Amplifier Stages

If you're looking for how linearity is maintained from one stage to another while achieving higher gains ...

Most bipolar op amps with 3 stages have each stage biased to operate in its linear region.
A amplifier can be horribly non linear, and produce a very linear output when you add feedback and have the open loop gain much larger than the feedback gain. Op-amp is a prime example.
There are a few ways that linearity can be maintained in an amplifier:
  1. Designing the amplifier circuit to operate in the linear region of its transfer characteristic: The transfer characteristic of an amplifier is a plot of the output signal versus the input signal. In the linear region, a small change in the input signal results in a proportional change in the output signal. By operating the amplifier in this region, the output signal will closely follow the input signal, without introducing any non-linearities.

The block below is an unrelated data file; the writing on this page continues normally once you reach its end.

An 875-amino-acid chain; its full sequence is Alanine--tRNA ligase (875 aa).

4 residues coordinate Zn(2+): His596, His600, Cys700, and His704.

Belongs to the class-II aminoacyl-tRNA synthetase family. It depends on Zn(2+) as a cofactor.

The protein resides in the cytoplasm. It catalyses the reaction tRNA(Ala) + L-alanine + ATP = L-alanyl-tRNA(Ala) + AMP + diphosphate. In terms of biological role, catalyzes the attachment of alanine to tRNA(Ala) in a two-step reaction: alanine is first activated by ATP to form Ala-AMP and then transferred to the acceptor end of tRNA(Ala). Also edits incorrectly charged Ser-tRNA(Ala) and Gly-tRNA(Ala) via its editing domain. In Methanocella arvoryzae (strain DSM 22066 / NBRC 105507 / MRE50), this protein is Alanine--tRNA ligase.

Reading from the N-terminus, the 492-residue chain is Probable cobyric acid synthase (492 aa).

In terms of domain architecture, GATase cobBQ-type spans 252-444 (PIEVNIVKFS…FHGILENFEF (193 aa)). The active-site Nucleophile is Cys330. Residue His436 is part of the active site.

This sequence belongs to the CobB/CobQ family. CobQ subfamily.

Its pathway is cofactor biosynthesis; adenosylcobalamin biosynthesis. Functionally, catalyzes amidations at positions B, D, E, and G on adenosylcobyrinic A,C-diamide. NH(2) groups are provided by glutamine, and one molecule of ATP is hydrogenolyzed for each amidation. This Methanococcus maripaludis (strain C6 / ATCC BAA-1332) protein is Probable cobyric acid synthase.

2. Using feedback in the amplifier circuit: Feedback is a technique in which a portion of the amplifier's output signal is fed back to the input. This can be used to cancel out any non-linearities introduced by the amplifier, resulting in a more linear transfer characteristic.
  3. Using a linearizing element in the amplifier circuit: Some amplifier circuits use additional elements, such as diodes or transistors, to linearize the transfer characteristic. These elements can be used to compensate for non-linearities introduced by other parts of the circuit.
Overall, maintaining linearity in an amplifier requires careful design and attention to the various factors that can introduce non-linearities in the circuit.